The Protestants sought to distinguish between these two doctrines, in order to show how the good works of the Christian are necessary and indeed important, though they in no way form the basis of one’s salvation. The Catholics argued that divorcing justification from sanctification would lead to unrighteous living.
The Protestants believed that the Catholic doctrine of justification led to human despondency. Without assurance of right standing before God, a person could never rest in God’s mercy and unmerited love. Instead, people were driven to despair as they sought to buy and earn their salvation before God. No one could ever be sure of salvation and thus people were chained to the prison of their mind, always questioning and wondering whether or not their good works would suffice.
The Roman Catholic theologians and pastors believed that the Protestant doctrine of justification sola fide would necessarily lead to lawlessness. If a person’s good works are unnecessary to gain a right standing before God and avoid his just wrath, why would a person do them? If one can be assured of salvation based on faith alone, then the rationale for good works is ripped away. There is no incentive to holy living and righteous behavior. The Roman Catholics were worried that the Protestant doctrine would lead to wicked behavior and lawlessness.
The Protestants believed that it was the Catholic system of theology which ultimately led to self-centered, unrighteous living. If a person’s good works are motivated by the desire to gain heaven, they are not done selflessly, but selfishly – and thus are not truly good at all. According to the Catholics, a person does good works in order to earn favor with God.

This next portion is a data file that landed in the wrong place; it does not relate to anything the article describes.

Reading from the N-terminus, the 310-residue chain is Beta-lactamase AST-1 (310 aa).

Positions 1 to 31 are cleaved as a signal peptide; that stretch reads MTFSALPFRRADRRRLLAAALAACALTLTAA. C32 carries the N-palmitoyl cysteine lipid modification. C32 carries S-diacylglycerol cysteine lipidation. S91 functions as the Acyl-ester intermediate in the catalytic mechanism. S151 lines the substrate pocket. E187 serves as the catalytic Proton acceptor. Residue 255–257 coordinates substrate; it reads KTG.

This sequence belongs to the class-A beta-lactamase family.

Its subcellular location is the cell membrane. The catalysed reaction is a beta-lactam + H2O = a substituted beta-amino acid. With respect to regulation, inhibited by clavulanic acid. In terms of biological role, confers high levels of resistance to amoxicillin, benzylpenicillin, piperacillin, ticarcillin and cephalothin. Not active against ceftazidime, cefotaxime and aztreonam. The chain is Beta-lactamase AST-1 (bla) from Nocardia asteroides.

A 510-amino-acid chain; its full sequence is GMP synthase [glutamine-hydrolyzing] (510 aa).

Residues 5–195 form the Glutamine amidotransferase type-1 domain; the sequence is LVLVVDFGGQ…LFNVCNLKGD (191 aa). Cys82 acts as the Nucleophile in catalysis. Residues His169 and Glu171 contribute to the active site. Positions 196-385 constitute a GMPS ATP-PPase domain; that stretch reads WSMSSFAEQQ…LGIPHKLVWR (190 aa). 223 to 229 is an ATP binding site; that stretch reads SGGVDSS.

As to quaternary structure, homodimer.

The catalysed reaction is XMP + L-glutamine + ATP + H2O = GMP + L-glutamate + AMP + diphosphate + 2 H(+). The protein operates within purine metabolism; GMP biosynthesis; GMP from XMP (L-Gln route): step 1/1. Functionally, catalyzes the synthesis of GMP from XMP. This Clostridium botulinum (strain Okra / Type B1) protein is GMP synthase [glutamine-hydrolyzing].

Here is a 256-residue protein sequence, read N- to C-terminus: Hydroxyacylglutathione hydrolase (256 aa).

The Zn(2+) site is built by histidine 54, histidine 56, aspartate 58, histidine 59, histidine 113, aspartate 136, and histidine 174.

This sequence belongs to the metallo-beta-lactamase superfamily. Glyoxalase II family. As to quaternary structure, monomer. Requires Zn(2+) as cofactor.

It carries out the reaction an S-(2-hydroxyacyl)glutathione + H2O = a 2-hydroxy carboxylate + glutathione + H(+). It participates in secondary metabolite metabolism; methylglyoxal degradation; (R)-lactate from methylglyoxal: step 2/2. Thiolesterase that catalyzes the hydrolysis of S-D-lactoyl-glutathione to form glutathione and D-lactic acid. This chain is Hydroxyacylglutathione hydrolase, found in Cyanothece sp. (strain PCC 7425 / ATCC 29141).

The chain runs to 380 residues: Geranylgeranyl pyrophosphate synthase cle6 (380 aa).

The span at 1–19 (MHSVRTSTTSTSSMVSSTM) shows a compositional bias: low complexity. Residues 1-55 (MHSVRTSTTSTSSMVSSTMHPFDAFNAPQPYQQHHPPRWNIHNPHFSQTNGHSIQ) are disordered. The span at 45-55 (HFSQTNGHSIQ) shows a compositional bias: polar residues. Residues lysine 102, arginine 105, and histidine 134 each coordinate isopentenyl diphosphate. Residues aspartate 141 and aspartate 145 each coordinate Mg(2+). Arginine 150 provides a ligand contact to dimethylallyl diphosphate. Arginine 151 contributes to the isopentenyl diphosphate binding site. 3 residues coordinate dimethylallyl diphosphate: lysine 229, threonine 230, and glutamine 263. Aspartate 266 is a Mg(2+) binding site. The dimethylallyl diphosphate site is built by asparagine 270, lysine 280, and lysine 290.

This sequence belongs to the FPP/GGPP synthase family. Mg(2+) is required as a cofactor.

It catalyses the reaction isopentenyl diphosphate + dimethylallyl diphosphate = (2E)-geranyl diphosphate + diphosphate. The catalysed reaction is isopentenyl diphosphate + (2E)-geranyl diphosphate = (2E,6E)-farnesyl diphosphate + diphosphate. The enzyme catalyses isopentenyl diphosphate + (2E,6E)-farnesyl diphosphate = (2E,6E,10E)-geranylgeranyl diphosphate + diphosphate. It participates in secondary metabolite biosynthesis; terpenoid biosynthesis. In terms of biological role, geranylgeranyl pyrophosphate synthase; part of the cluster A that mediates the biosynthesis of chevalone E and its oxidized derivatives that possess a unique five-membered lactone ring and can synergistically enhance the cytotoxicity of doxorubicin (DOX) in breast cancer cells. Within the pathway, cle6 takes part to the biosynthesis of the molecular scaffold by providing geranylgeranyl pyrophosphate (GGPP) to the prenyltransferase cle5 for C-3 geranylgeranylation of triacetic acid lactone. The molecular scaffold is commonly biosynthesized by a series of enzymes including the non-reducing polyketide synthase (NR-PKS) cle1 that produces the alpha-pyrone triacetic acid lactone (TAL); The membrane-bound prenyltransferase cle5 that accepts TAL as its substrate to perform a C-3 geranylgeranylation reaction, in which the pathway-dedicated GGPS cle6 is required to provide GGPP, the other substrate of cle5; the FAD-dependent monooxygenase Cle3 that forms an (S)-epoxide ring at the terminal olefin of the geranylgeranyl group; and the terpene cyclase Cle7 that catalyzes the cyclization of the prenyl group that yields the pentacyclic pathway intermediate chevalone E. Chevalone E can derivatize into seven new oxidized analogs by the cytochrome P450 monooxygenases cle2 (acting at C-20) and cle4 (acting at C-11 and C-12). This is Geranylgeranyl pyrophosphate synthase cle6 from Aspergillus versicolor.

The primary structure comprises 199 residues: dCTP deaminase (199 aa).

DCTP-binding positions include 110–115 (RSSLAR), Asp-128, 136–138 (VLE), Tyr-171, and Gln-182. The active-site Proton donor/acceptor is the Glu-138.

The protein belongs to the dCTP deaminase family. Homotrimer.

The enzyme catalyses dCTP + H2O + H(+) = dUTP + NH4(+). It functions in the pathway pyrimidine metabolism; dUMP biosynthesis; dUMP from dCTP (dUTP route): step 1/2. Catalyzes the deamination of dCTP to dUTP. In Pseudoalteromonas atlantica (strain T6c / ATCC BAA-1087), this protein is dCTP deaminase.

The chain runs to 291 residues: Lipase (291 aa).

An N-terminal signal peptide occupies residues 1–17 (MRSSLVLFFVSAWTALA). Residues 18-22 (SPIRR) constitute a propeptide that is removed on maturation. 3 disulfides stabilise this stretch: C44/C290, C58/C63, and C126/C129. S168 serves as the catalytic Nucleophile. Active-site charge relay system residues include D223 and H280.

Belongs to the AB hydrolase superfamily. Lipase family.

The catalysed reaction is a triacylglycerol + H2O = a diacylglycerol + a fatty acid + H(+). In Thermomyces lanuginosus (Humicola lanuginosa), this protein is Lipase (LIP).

The Protestants believed that only the doctrine of justification by faith alone properly freed people to love their neighbors without thought of reward or selfish prize. Once one was assured of salvation by grace through faith alone in Christ’s finished work of redemption, one could freely love people unselfishly, with thoughts of their neighbor’s wellbeing instead of their eternal state.
Some Thoughts about Luther
Luther himself was a traditionalist. If you go into most Lutheran churches, you will see that the service itself is not too different from the Roman Catholic services. Luther had no problem with liturgy, written prayers, vestments. He had no problem with stained glassed windows and statues and beautiful sanctuaries. He maintained his belief that Jesus Christ is physically present in the Lord’s Supper, so that when one eats the bread and drinks the wine, they are chewing on Christ’s flesh itself. Other Protestants would take a more symbolic view, or would defend the idea of Christ being spiritually present in the Lord’s Supper.
Luther also defended the idea of baptizing infants. He believed that the infant could actually believe the gospel.
Luther translated the Scriptures into German, and his translation became for the German people much like the King James Version became for English speaking nations. He married several years later. He continued to write. Towards the end of his life, his testimony was marred by a severe anti-Semitic bent. Some of his writings, sadly, paved the way for Hitler’s atrocities against the Jews.
Though we would disagree with Luther in many ways, he himself would say, “I am both a sinner and a saint.” And his life showed that. On his deathbed in 1546, his last words were, “We are beggars. This is true.” His life indicates the truth of that statement. We beg for God’s mercy and receive it in the robe of Christ’s righteousness, becoming simultaneously righteous and sinful – but forgiven by God.
written by Trevin Wax © 2007 Kingdom People blog